I have problems sleeping on buses. For someone with no such peeves, the semi sleeper Volvo [9 hours, 850 INR] would the most comfortable journey that would be in store for the next fortnight or so. After a dinner halt at Rai, Sonepat and a 3AM halt for tea, the next thing I knew was that the bus had reached Shimla, 2 minutes before the scheduled arrival of 5:30AM.
The hill-town was still sleeping although there were a few early birds on their morning walks. Had booked my first ‘Zo Room’ Bridge View Regency which, upon enquiry with the local folk, was a 40 min ‘walk’ up the incline or a taxi costing me 350 INR or a three-hour wait for the ‘lift’ which took people up in a minute at a nominal cost. The wind was pleasantly chilly; it had rained in the night. I took out the jacket, gloves and the skull cap, buckled up the backpack and started walking.
It took me an hour of walking amidst scores of monkeys jumping from buildings to wires to roads with impunity and chatting with some really jovial policemen over cups of tea to reach the hotel where the room wasn’t ready. The chai sutta on a rickety-ish chair on the rooftop where the sun was rising against the haphazardly stacked-up houses on the hills felt strangely princely. Might have to do something with the fact that Shimla, the summer capital of the British Raj for a long time, was after all the seat from where one-fifth of the human race was governed.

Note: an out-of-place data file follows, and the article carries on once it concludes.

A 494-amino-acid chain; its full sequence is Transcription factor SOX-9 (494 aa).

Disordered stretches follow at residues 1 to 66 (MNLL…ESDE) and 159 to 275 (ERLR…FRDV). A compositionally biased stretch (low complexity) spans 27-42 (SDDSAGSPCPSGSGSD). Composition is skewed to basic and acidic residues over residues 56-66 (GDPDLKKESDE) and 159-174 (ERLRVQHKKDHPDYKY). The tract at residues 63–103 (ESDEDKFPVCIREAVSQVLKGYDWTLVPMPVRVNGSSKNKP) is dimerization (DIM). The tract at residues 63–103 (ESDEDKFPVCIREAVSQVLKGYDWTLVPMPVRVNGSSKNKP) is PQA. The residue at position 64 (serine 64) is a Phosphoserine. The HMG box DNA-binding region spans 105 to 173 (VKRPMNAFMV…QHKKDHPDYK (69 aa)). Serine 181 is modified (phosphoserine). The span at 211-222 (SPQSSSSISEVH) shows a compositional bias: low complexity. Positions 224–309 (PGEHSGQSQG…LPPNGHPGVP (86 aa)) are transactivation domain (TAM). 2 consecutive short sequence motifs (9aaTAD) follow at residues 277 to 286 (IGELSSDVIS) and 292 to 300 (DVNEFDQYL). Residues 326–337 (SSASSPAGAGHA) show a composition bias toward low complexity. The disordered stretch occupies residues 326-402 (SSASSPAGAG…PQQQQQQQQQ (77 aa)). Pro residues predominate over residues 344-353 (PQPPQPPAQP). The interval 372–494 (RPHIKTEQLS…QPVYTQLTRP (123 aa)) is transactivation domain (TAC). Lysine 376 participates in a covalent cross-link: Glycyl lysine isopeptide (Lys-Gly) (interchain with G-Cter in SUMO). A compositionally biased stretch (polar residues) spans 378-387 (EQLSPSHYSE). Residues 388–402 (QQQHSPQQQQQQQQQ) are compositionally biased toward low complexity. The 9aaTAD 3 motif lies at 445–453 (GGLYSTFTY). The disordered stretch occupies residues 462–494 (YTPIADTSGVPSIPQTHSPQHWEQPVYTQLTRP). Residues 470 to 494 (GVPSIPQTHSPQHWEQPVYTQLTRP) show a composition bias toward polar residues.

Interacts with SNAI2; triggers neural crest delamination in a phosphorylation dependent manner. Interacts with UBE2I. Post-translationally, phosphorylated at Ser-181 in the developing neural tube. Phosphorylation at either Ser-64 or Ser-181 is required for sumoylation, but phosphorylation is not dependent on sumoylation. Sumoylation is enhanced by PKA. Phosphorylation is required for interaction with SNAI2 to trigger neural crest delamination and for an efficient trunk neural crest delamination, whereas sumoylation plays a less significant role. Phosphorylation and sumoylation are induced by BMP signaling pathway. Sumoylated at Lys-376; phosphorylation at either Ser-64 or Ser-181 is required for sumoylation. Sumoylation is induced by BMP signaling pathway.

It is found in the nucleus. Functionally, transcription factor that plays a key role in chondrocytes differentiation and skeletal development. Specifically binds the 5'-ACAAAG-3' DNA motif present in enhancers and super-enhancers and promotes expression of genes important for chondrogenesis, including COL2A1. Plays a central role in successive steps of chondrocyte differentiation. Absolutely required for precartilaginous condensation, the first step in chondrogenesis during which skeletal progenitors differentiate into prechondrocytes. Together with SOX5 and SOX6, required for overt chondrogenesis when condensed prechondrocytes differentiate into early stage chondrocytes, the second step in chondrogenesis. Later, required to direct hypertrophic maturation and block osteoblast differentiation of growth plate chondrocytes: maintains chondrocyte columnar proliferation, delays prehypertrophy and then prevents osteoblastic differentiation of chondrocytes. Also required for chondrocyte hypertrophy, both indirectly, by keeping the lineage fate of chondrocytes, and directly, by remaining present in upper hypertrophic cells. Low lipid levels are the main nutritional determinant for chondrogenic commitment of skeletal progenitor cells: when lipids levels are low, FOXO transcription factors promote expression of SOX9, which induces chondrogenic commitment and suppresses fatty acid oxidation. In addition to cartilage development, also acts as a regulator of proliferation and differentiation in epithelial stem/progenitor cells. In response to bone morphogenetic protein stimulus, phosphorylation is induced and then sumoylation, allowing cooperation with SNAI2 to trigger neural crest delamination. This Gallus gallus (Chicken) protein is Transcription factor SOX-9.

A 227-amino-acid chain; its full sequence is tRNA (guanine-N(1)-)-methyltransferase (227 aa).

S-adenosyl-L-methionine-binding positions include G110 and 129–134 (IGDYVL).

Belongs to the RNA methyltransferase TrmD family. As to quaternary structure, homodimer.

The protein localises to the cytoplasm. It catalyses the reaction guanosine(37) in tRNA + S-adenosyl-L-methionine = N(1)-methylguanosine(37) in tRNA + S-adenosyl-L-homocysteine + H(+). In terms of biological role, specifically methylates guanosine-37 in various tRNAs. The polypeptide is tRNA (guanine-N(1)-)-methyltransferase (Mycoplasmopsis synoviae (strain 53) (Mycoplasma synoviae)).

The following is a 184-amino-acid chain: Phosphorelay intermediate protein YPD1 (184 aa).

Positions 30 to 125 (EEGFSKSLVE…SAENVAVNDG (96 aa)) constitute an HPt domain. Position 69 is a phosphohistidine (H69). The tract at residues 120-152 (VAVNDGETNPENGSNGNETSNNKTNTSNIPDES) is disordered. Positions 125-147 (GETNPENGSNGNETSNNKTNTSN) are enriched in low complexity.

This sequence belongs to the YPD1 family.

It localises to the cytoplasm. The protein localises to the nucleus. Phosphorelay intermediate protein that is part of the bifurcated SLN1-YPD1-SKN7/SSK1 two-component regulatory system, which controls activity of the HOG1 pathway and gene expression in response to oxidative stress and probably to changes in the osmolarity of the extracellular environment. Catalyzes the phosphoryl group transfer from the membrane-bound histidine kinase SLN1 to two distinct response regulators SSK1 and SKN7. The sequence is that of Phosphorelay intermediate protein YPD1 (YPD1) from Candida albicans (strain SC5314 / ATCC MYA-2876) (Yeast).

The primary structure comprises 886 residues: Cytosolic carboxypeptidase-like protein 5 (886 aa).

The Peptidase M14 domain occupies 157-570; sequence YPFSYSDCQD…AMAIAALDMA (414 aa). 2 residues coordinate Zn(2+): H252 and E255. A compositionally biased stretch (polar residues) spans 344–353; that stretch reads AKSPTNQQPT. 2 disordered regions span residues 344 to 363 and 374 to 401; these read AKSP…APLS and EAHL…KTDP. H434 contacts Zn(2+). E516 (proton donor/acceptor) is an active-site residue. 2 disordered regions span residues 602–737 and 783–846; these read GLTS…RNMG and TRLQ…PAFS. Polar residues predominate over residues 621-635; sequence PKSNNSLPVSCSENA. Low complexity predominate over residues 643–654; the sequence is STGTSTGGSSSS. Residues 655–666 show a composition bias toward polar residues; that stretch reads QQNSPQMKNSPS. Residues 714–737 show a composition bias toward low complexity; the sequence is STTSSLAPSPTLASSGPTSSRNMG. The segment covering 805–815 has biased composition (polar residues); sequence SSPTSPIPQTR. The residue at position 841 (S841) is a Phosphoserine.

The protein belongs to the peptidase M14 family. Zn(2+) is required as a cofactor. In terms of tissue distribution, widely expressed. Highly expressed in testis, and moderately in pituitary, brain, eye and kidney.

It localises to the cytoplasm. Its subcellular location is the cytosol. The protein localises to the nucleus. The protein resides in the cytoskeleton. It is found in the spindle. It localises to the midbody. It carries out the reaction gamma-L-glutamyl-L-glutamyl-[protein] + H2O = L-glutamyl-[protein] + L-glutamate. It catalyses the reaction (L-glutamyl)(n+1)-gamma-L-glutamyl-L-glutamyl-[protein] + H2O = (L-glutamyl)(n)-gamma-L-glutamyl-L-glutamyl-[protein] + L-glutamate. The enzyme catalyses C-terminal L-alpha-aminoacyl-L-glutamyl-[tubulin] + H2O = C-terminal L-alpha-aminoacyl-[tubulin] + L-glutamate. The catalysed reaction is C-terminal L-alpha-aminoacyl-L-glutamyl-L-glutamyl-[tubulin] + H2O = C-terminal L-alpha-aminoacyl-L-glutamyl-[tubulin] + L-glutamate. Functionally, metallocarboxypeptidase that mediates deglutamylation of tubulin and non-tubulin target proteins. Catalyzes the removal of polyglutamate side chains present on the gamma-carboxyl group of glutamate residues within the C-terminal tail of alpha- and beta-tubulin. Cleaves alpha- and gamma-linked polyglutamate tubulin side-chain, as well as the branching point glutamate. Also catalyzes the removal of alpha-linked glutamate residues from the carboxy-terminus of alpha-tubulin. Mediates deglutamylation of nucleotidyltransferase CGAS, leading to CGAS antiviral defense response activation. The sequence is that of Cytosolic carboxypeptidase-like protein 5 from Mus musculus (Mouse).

Rooftop, Bridge View Regency, Shimla [Pic courtesy hotel website]
Shimla should be the best place to have a tablet of Diamox/Acetozolamide. For an average healthy adult, it should help one acclimatize for the next week without sweat. Shimla should also be the place where one should find a Himachali contact and get a BSNL sim using his local address proof, in case you haven’t already got one on you. Kaza, the district HQ of Spiti, gets only BSNL network. The places around Kaza have no network at all but it’s good to have an option to connect in Kaza at least in case of emergency. The best thing to do, though, to that emergency sim+phone is to keep it switched off to discover Spiti in all it’s glory.
After a bottle of the heavenly Himachali apple cider called Tempest (8% alcohol, 100 INR) and the above two duties (Diamox+BSNL) done, I was all set to go all touristy.
I walked for five hours non-stop exploring the capital town teeming with honeymooning couples, romancing teenagers and sunbathing oldies and it was a delight. Went to the Lakkar Baazar bus stand and enquired about bus timings. Could do Sangla-Rakcham-Chitkul or Peo-Kalpa depending upon when I woke up and reached the bus stand. Like the rest of the fortnight ahead, I had no idea where would I be sleeping the next night. The evening was well spent on an edge of the cliff seat in a quaint little joint called Cafe Simla Times with beer and some seriously kickass Caesar Salad to myself.
Had whatsapped these pics to a friend. [Pic courtesy me]
Woke up a little late only to find a monkey in the room. Had left the balcony door unbolted after spending a couple of hours there the last night. Reached Lakkar Baazar bus stand around 11 to discover that I was late. The only feasible option was to go to Rampur and spend the night there. I ‘planned’ to go on to Sangla the next morning, walk a delightful 6 hour trek to Rakcham that I had heard so much about and head to Chitkul, one of the many ‘last village on the Indian side’ along the Indo-Tibetan border.